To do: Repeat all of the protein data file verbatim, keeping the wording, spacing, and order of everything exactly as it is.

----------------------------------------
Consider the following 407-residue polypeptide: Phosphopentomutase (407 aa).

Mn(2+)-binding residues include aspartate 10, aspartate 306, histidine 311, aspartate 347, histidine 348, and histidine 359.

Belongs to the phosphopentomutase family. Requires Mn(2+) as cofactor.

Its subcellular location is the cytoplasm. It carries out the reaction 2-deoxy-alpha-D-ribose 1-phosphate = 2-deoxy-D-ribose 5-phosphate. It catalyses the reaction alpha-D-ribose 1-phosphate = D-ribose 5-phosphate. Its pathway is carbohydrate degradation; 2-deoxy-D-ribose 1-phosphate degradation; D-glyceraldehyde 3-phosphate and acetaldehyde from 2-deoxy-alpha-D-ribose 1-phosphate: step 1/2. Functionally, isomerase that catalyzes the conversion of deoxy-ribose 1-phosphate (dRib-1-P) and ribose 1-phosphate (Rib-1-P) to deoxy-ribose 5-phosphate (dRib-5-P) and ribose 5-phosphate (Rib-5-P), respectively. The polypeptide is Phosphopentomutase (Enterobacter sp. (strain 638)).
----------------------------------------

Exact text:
Consider the following 407-residue polypeptide: Phosphopentomutase (407 aa).

Mn(2+)-binding residues include aspartate 10, aspartate 306, histidine 311, aspartate 347, histidine 348, and histidine 359.

Belongs to the phosphopentomutase family. Requires Mn(2+) as cofactor.

Its subcellular location is the cytoplasm. It carries out the reaction 2-deoxy-alpha-D-ribose 1-phosphate = 2-deoxy-D-ribose 5-phosphate. It catalyses the reaction alpha-D-ribose 1-phosphate = D-ribose 5-phosphate. Its pathway is carbohydrate degradation; 2-deoxy-D-ribose 1-phosphate degradation; D-glyceraldehyde 3-phosphate and acetaldehyde from 2-deoxy-alpha-D-ribose 1-phosphate: step 1/2. Functionally, isomerase that catalyzes the conversion of deoxy-ribose 1-phosphate (dRib-1-P) and ribose 1-phosphate (Rib-1-P) to deoxy-ribose 5-phosphate (dRib-5-P) and ribose 5-phosphate (Rib-5-P), respectively. The polypeptide is Phosphopentomutase (Enterobacter sp. (strain 638)).